4.6 Refine Your Painting
Know how to resolve issues in your painting as you draw closer to the finish line. Clean up the details and add additional elements for a dynamic lighting effect.
1.Introduction1 lesson, 01:36
2.Set Up2 lessons, 16:06
3.Concept Development4 lessons, 30:33
4.Paint a Surreal Digital Painting7 lessons, 37:04
5.Conclusion1 lesson, 01:54
4.6 Refine Your Painting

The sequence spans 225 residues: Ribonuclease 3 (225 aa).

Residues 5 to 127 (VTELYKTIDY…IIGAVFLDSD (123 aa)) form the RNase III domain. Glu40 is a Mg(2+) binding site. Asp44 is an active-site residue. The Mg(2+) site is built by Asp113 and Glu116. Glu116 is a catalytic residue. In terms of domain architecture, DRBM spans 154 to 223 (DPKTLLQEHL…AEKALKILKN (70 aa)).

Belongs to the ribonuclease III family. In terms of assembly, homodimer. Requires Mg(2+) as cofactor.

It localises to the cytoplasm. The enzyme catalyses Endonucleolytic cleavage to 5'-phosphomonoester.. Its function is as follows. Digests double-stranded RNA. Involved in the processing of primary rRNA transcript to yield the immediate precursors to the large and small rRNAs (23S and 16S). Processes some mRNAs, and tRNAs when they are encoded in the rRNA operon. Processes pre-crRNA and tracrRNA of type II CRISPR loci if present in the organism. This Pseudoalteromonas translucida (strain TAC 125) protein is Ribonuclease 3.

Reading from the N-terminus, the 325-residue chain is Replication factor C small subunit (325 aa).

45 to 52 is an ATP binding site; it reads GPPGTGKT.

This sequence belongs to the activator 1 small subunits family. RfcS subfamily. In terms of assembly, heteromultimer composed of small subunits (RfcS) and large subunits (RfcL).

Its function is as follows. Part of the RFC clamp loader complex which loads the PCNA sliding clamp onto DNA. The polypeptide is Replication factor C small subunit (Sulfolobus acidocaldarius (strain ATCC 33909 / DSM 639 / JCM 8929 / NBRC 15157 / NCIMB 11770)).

Hello, and welcome back to Surreal Digital Paintings. My name is Melody Nieves and this is Lesson 4.6. So how do you know when your painting is finished and what will it take to get there? In this lesson we'll resolve some issues by cleaning things up, learn how to refine your painting and paint unique highlights for a dynamic lighting effect. After my last adjustment layer in the previous lesson, I thought I was done, but in reality I had just spent far too much time in front of the computer. I was admittedly exhausted and had fried my brain a bit. It's important as artists that we break away from time to time and come back to our work with fresh eyes. After getting some feedback from my editor, I was able to see the painting from a different perspective. The main issue that needs to be resolved is the fact that the painting is still a little bit blurry. Although the water in the front looks pretty crisp, the edges of the fish bowls are too soft. To clean things up I'll add a new layer and set it to multiply. One of the ways to start refining a painting is to make sure that you go back and correct some of the shading. Use this multiply layer to add shadows to the fish bowl and you'll immediately see a difference. Not only do the bowls look more round, but it actually looks like it makes more sense within that space. I continue to use this layer to deepen the shadows for all the other elements and quickly jump around to keep changing up the area that I'm focusing on. Even though I don't have the reference tab next to the painting anymore, I can tell what the painting needs just by analyzing it. In order to pull off the intensity of this color and lighting scheme, I need to darken the shadows around the hair and face. This will also help me cover up pesky areas of the painting where the sketch shows through. Simply enough, the best advice I could give you is to just keep painting. Eventually you'll start to realize the areas that could still use some work for an even better result. Now I want to focus on the highlights again. I create a new layer and set it to Linear Dodge (Add). Unlike color dodge, this blend mode makes the color brighter, but doesn't give it warmth. Because of this, I'll paint more highlights across the hair to really clean it up. This part is a juggling act between the multiply and linear dodge layers. Sometimes I might want to dip into multiply to darken the shadows, then follow up by adding highlights to the area all over again. Work your way up the left side and follow through with the same on the right. Now that I've taken out the time to clean up these highlights, I'll add a few more adjustments for atmosphere. First I use the gradient tool to add a new layer with a fading white color. To enforce the sense of space between each detail, I erase the areas that are covering the foreground elements. This quick fade will really help to pop the fish and the water more forward in the painting. Then I add two new adjustments for curves and color balance to add more warmth. For the last steps, I'll juggle between intensifying the shadows and painting more crisp detail. If you ever struggle with your painting looking out of focus, then it's probably because you're using a brush with edges that are too soft. Avoid this by changing your brush or brush hardness often. Use a hard round brush to begin adding highlights that are created by the environmental light. For the glass necklace, use a bright turquoise color to outline the edges of each bulb. Then move on to the hair. In nature, objects pick up reflected light from their environment. In this case, we'll take some of the color from the background and paint it on our subject's hair. Use thin, delicate strokes to outline the left side of her hair. Make the strokes stringy so that they look like hair strands and even draw a couple of extra strands that could be moving in the wind. Once you're done with the environmental light, paint any remaining details that could really help this painting shine. Some of these details include white highlights on the water, wispy strands of hair on the subject's right side, and bright strokes of white to illustrate the shiny glass for the fish bowl. These extra details may not seem like much, but they were huge in transforming this painting. For the last lesson of this course I'll show you a quick trick for creating more depth of field by using a simple filter. So join me in Lesson 4.7 to see how it's done.